Definitions clearly help.  It’s also crucial to consider the human side of projects.  Some people on the project might be unconsciously optimistic, others might be more pessimistic.  There might be additional dynamics at play—in an extreme case groupthink might be a factor.  Whatever reporting mechanisms are put in place, it’s vital to instil a culture where individuals feel empowered to speak up when they see problems.  Project difficulties are best solved early, and bad news doesn’t get better with age!

 

Measuring project progress is clearly important, and I’m certainly not arguing for us to disregard it! However, for the most large, important and strategic projects, it is useful to supplement the type of traditional metrics mentioned above with something more objective.  Examples could include:

 

  • Business & Customer Value delivered: For incremental/agile projects, how much demonstrable business and/or customer value have we actually delivered? Is it more or less than we planned?

 

  • Effort spent vs effort planned/budget spent:  Have we “over-spent” on effort and/or financial budget?  If so, why? There might be a good reason; if not, this could be an early warning sign that things are more complicated.  How does this compare against our overall project and the work we’ve delivered? Even if resource is internal, there’s a significant opportunity cost with exceeding estimated.

 

  • Projected benefits:  Are we still on track to achieve all the benefits stated in the business case?  Every change to scope or delivery date should trigger a sense-check.

 

There are many other approaches we could take too.  We could even branch into full earned value management, but that’s well beyond the scope of this article.   None of these measures are perfect, and the right approaches need to be selected for the project. Whichever metrics are chosen, thought should be put into how the data is collected and any analytic capability needed to work with it.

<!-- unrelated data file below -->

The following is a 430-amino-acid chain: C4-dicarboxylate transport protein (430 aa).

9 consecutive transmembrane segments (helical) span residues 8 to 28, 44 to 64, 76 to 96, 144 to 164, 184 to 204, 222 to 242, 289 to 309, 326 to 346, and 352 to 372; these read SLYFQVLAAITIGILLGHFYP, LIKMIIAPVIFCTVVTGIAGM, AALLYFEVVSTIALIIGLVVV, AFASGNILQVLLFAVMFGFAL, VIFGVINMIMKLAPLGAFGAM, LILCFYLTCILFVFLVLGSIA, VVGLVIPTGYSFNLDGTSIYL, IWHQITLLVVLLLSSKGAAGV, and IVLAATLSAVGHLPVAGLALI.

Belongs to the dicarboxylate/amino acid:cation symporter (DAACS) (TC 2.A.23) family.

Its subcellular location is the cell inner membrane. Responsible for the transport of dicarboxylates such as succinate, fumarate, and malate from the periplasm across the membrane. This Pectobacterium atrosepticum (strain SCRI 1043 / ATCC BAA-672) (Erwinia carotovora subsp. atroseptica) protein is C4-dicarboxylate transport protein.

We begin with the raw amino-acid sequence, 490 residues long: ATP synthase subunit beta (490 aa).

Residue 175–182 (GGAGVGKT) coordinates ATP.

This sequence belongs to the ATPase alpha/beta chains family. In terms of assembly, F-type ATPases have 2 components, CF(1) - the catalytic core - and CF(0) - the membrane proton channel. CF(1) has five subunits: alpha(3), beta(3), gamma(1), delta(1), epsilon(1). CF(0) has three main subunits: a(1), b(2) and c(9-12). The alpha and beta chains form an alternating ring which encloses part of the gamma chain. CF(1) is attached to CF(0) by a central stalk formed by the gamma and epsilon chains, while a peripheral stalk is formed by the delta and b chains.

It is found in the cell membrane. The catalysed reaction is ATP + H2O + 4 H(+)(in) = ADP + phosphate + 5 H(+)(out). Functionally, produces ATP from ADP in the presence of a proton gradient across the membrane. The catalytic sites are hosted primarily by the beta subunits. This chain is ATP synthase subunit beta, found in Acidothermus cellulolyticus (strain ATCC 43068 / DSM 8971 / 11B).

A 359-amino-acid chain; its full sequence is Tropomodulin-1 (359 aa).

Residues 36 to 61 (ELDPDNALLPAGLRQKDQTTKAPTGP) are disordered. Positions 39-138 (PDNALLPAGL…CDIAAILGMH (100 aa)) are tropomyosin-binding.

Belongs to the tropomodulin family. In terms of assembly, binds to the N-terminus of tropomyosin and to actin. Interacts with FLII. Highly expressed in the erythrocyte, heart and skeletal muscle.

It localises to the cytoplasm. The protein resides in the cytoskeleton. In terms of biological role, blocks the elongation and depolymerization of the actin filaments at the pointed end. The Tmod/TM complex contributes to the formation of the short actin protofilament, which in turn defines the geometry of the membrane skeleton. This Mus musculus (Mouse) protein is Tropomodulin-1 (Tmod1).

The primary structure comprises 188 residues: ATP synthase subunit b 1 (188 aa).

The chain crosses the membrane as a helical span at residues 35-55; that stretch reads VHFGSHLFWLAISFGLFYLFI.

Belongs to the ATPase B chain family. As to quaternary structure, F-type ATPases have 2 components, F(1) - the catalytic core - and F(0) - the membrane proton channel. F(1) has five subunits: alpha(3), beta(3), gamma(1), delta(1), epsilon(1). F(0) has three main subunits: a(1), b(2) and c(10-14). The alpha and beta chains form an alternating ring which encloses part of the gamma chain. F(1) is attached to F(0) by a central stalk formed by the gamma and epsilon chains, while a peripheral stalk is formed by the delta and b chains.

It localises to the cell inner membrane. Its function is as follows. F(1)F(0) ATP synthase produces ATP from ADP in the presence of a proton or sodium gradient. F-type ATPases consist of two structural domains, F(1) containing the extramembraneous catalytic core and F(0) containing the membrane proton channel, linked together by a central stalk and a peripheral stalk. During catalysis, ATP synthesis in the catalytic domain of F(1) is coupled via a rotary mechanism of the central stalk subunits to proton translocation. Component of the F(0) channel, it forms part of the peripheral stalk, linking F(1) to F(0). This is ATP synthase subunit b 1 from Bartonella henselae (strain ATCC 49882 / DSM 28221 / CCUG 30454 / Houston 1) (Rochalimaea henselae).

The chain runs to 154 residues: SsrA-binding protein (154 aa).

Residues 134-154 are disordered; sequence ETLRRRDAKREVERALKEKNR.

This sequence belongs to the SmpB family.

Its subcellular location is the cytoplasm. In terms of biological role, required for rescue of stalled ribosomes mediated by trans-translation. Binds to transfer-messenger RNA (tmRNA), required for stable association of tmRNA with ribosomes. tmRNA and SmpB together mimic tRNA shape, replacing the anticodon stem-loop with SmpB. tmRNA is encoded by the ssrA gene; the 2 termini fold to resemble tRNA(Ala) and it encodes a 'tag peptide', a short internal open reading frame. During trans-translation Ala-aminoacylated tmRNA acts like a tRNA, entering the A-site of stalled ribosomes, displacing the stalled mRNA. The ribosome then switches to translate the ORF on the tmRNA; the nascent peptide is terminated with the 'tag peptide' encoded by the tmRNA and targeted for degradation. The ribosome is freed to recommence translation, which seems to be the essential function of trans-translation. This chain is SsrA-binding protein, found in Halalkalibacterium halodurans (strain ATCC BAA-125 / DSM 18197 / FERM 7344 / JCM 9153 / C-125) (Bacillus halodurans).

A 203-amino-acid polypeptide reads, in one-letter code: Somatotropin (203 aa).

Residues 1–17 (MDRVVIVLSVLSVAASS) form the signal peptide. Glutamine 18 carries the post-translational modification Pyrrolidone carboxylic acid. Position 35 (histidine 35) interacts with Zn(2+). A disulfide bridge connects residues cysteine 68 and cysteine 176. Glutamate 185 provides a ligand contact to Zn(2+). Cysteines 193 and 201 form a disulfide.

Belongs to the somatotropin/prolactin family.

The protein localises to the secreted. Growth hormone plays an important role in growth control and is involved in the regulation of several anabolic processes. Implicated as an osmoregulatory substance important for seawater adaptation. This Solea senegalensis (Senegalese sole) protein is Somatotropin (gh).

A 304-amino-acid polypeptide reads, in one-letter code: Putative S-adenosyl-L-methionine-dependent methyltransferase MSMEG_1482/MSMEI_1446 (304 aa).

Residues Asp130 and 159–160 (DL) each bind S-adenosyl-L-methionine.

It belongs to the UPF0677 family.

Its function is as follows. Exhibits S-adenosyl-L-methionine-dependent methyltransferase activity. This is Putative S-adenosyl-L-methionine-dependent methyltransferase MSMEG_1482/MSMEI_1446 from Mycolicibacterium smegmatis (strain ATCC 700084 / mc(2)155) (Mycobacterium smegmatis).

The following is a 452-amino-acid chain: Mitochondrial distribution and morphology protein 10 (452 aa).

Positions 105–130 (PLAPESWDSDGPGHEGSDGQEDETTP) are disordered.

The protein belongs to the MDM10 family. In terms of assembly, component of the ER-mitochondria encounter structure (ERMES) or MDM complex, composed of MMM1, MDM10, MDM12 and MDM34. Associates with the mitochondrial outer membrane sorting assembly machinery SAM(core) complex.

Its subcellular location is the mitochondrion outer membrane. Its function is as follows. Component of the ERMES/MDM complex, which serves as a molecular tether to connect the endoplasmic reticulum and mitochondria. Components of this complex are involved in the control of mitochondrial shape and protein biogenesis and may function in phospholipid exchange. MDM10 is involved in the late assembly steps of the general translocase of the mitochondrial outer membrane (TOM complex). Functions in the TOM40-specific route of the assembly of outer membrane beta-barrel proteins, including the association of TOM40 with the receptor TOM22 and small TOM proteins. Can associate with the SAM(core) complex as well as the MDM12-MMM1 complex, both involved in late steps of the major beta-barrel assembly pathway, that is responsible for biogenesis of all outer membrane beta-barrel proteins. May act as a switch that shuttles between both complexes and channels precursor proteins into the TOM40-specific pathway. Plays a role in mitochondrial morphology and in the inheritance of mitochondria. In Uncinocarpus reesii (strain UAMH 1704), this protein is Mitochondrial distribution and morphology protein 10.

In summary: It’s important to measure project progress.  The precise metrics will vary depending on the project, and there is little point using a heavy-weight approach on a light-weight project.  However, large projects need a more robust approach.  It’s important to consider the issue early rather than resulting to a default ‘template’, and it’s vital to empower people to speak up when they see things going wrong.

 

What do you think? How do you measure project progress? I’d love to hear your thoughts and experiences, please add a comment below.

 


This post was written as part of the IBM for Midsize Business program, which provides midsize businesses with the tools, expertise and solutions they need to become engines of a smarter planet. I’ve been compensated to contribute to this program, but the opinions expressed in this post are my own and don’t necessarily represent IBM’s positions, strategies or opinions.

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Trevor Rabey

Oh, where to begin? I never accept any sentence with the word “percent” in it. A percent is a fraction with a numerator and denominator. Sure, tell me what they are, I’ll work out the percent myself. So you’ve laid 3000 bricks out of 10000 (30%), and burned 6 days out of 10 days duration (60%), and burned 50 hours of work out of 80 (62.5%) and spent $7000 out of $14000 (50%), but if you leave out any mention of percent you have much more informative answers. BTW, Earned Value doesn’t measure anything either. It spits out numbers but gives no clue about the cause of the numbers or how to push those numbers in another direction.

Trevor Rabey

Also, the only percents that can be relied on are 0% (nothing has happened) and 100% (it’s over). Anything in between is nonsense.